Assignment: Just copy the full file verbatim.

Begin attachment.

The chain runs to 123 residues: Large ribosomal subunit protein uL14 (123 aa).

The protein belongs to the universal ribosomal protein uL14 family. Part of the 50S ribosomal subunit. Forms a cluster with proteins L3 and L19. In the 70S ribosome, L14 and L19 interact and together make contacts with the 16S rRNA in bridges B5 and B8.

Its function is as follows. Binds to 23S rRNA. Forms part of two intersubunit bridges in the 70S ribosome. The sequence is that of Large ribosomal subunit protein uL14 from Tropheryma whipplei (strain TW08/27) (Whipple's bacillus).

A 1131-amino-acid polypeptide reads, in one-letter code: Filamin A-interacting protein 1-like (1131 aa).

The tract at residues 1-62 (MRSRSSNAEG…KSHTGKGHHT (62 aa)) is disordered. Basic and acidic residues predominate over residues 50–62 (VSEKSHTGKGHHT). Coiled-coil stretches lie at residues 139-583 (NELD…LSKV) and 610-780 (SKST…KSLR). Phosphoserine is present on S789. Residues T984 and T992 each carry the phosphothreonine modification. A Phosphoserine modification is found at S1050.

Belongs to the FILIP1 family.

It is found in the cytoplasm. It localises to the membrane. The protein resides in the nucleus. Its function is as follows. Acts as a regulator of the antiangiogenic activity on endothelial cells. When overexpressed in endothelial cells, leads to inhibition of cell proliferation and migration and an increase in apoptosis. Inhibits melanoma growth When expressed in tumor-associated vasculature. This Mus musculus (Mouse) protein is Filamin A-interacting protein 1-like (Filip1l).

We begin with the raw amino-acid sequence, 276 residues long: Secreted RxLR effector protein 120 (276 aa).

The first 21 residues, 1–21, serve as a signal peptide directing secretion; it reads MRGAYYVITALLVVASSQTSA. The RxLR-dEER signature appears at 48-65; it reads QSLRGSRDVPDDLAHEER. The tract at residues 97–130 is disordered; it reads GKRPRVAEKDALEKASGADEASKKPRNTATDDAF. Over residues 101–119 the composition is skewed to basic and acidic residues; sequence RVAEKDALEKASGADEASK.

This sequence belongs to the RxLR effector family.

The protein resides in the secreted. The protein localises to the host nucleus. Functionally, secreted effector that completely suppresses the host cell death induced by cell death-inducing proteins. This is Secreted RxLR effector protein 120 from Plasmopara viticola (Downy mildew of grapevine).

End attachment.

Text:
The chain runs to 123 residues: Large ribosomal subunit protein uL14 (123 aa).

The protein belongs to the universal ribosomal protein uL14 family. Part of the 50S ribosomal subunit. Forms a cluster with proteins L3 and L19. In the 70S ribosome, L14 and L19 interact and together make contacts with the 16S rRNA in bridges B5 and B8.

Its function is as follows. Binds to 23S rRNA. Forms part of two intersubunit bridges in the 70S ribosome. The sequence is that of Large ribosomal subunit protein uL14 from Tropheryma whipplei (strain TW08/27) (Whipple's bacillus).

A 1131-amino-acid polypeptide reads, in one-letter code: Filamin A-interacting protein 1-like (1131 aa).

The tract at residues 1-62 (MRSRSSNAEG…KSHTGKGHHT (62 aa)) is disordered. Basic and acidic residues predominate over residues 50–62 (VSEKSHTGKGHHT). Coiled-coil stretches lie at residues 139-583 (NELD…LSKV) and 610-780 (SKST…KSLR). Phosphoserine is present on S789. Residues T984 and T992 each carry the phosphothreonine modification. A Phosphoserine modification is found at S1050.

Belongs to the FILIP1 family.

It is found in the cytoplasm. It localises to the membrane. The protein resides in the nucleus. Its function is as follows. Acts as a regulator of the antiangiogenic activity on endothelial cells. When overexpressed in endothelial cells, leads to inhibition of cell proliferation and migration and an increase in apoptosis. Inhibits melanoma growth When expressed in tumor-associated vasculature. This Mus musculus (Mouse) protein is Filamin A-interacting protein 1-like (Filip1l).

We begin with the raw amino-acid sequence, 276 residues long: Secreted RxLR effector protein 120 (276 aa).

The first 21 residues, 1–21, serve as a signal peptide directing secretion; it reads MRGAYYVITALLVVASSQTSA. The RxLR-dEER signature appears at 48-65; it reads QSLRGSRDVPDDLAHEER. The tract at residues 97–130 is disordered; it reads GKRPRVAEKDALEKASGADEASKKPRNTATDDAF. Over residues 101–119 the composition is skewed to basic and acidic residues; sequence RVAEKDALEKASGADEASK.

This sequence belongs to the RxLR effector family.

The protein resides in the secreted. The protein localises to the host nucleus. Functionally, secreted effector that completely suppresses the host cell death induced by cell death-inducing proteins. This is Secreted RxLR effector protein 120 from Plasmopara viticola (Downy mildew of grapevine).